The Shanghai Metro is having an increasing share of ridership among all public transportation modes. In 2006, the mileage of Shanghai Metro was 140.2 km (87.1 miles). There were 944 bus routes, 17,000 buses and 48,000 taxies in operation. The annual ridership for all public transit was 4.471 billion. Shanghai Metro accounted for 14.6% (0.656 billion).
[edit | edit source]
The Shanghai Metro is having an increasing share of ridership among all public transportation modes. In 2006, the mileage of Shanghai Metro was 140.2 km (87.1 miles). There were 944 bus routes, 17,000 buses and 48,000 taxies in operation. The annual ridership for all public transit was 4.471 billion. Shanghai Metro accounted for 14.6% (0.656 billion). In 2011, the mileage of metro increased to 454.1 km (282.2 miles). The annual ridership for all public transit was 6.09 billion, and Shanghai Metro accounted for 34.5% (2.101 billion). In comparison, the number of buses decreased from 2006 to 2011, the absolute number of bus ridership increased only slightly, and bus share decreased from 61.3% to 46.2%.
Finance and Policy[edit | edit source]
The construction costs for the whole system is 300-500 million yuan/km. The total construction costs by 2010 was 238 billion yuan ( around 38 billion dollars). 210 billion more will be need for the expansion to reach the planned 880 km in 2020.
There is two sources of funding. 40% of the capital is provided by the government, and the rest 60% is from bank loans, issuing bonds, liquidizing remnant assets, etc. The government’s role is changing in the process, from the major investor (investing 95% and 96% for line 1 and line 2 respectively) to a leading role in forming project company and promoting commercial financing. Shanghai Shentong Metro Co., Ltd. was formed.
As a comparatively new transit mode in the city, the development and operation of subway learned from existing modes. The construction and management learned from the railroads, such as trains, track, and capital investment. It more importantly learns from the operation of buses, which is another mode of intra-city transit mode. The Shanghai Metro Operation Management Center is in charge of the overall network operation, while the 11 lines are operated by four operating companies, each of which is responsible for their lines and facilities. The management mode is similar to that of the bus operation. Also the metro fare is based on the number of stations travelled, which is also similar to the bus fare in the past (now most of the bus routes charge a fixed price for a single trip).
Life Cycle of Shanghai Metro[edit | edit source]
The daily ridership data for Shanghai Metro is retrieved from the Shanghai National Economy and Social Development Public Bulletin for each year from 1995-2011. An S-Curve model is developed using the existing data to examine the birth, growth and estimate the maturity of the system. The data is shown in the table below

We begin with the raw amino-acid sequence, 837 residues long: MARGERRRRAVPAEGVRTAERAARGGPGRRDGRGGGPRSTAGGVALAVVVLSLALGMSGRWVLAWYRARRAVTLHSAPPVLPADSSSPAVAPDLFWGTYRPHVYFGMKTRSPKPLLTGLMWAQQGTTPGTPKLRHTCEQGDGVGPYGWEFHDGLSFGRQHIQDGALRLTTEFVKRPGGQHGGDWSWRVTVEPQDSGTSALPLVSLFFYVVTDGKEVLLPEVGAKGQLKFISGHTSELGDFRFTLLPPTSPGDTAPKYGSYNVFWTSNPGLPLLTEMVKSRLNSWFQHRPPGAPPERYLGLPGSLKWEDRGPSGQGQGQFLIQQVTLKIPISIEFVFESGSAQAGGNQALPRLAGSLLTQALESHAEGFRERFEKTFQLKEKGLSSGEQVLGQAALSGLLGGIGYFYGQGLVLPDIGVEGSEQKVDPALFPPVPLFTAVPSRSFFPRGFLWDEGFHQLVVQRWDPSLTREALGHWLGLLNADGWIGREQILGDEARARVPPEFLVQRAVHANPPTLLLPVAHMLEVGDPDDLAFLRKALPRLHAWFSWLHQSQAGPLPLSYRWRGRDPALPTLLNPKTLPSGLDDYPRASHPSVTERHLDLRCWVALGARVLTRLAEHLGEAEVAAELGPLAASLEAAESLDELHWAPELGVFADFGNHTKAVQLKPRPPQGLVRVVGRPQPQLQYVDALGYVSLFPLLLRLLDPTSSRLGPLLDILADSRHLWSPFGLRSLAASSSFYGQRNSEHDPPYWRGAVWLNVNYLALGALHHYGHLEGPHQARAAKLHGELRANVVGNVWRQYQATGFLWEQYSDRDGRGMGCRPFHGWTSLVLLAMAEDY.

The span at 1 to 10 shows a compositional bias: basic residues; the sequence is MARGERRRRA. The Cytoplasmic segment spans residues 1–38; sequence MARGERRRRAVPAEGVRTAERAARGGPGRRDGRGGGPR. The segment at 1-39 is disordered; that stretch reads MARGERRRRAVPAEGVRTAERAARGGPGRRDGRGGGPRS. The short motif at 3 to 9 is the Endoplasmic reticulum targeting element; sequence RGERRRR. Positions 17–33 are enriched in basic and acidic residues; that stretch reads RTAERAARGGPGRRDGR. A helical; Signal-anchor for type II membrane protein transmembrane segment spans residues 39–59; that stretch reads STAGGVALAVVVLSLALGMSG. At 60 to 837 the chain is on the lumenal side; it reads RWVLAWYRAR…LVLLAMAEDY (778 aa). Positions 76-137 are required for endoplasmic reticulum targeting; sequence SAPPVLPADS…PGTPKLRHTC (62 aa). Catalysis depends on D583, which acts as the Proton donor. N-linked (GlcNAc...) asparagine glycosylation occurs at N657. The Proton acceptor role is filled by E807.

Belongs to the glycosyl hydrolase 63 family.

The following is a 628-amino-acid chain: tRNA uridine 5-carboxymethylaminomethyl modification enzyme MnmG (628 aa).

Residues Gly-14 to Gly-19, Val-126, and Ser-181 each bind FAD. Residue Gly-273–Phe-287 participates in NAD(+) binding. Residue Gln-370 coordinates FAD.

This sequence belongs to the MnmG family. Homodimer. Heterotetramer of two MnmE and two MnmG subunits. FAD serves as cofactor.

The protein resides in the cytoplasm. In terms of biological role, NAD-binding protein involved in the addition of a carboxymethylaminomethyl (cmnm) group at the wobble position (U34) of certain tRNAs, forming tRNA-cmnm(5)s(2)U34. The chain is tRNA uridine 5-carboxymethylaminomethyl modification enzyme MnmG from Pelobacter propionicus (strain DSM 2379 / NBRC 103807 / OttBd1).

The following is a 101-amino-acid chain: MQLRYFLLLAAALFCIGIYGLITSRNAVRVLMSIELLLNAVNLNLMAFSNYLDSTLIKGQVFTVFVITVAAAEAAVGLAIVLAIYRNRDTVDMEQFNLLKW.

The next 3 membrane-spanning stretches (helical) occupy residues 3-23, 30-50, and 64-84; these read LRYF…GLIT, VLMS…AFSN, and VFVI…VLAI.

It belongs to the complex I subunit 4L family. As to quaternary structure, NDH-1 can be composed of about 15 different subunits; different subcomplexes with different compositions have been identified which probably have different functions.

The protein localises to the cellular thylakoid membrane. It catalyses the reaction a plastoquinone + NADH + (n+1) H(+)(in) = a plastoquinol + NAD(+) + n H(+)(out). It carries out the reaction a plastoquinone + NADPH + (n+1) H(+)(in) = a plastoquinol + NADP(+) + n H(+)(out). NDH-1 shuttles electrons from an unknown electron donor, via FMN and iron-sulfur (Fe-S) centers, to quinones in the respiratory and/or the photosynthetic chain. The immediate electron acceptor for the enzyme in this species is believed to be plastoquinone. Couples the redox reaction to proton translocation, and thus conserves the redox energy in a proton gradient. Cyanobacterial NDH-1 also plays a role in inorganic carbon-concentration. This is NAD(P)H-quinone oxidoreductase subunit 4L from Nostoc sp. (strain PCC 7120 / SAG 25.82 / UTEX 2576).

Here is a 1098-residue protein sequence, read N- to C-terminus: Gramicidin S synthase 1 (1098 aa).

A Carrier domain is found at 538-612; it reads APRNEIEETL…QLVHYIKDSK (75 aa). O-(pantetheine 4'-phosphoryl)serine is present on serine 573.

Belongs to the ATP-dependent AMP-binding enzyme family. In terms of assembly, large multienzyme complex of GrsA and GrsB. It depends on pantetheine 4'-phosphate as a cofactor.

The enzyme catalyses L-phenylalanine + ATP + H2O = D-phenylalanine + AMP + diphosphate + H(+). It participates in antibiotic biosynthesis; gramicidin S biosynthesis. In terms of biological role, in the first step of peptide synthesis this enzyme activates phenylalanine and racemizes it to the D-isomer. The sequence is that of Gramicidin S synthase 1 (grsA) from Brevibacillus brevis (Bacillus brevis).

The data is used to estimate a three-parameter logistic function:
S(t) = K/[1+exp(-b(t-t0)], where: S(t) is the estimated mileage, t is time (year), t0 is the inflection time (year in which 1/2 K is achieved), K is saturation status level, b is a coefficient (the slope for regression)
To do this, K and b needs to be estimated. K is set to be 500, 600, 700, etc. For each K value, calculation is conducted for each year using the equation: Y=LN(Length/(K-length))
Then a regression between Y and year is performed to decide which K value fits the real data best. The largest R-square means that the model best explains the real data. From the table below, when K=1200 km the R-square is the largest. So the K value is estimated to be 1200.
The regression result for K=1200 is shown in the table below. The result shows that b=0.2537, intercept is -510.57. So the t0 (year in which 1/2 K is achieved) is 2012.49507, which means half of annual ridership of saturation is reached just months ago.
Since K and b value are both known now, the daily ridership for each year can be estimated using the model. The graph below shows the relationship between the estimated data and real data.
The S-Curve fits the real data pretty well. Before 1995, there was no metro line in operation. During the year 1995-2011, the network mileage was growing at an increasing speed. According to the S-Curve model, the year 2012 is the year when 1/2 K is achieved, which means that the system will still grow, but the rate is probably slowing down. Around 2030 the mileage will start to level off at around 1200 km. However we need to pay attention to this S-curve too. The network growth of Shanghai Metro so far is following the metro plan pretty well. According to the plan for next phase, the mileage is going to increase to 880 km in 2020. But on the S-Curve the estimated mileage for 2020 is higher than 1000 km already.
References[edit | edit source]
- http://www.stats-sh.gov.cn/sjfb/201202/239488.html, 2011 Shanghai National Economy and Social Development Statistical Bulletin
- http://sh.xinmin.cn/shizheng/2010/10/24/7360621.html, "754.8万!沪地铁客流创新高 加开临时列车246列次"
- http://www.stats-sh.gov.cn/sjfb/201103/92884.html, "2006年上海式国民经济和社会发展统计公报"
- http://www.stats-sh.gov.cn/sjfb/201202/239488.html, "2011年上海式国民经济和社会发展统计公报"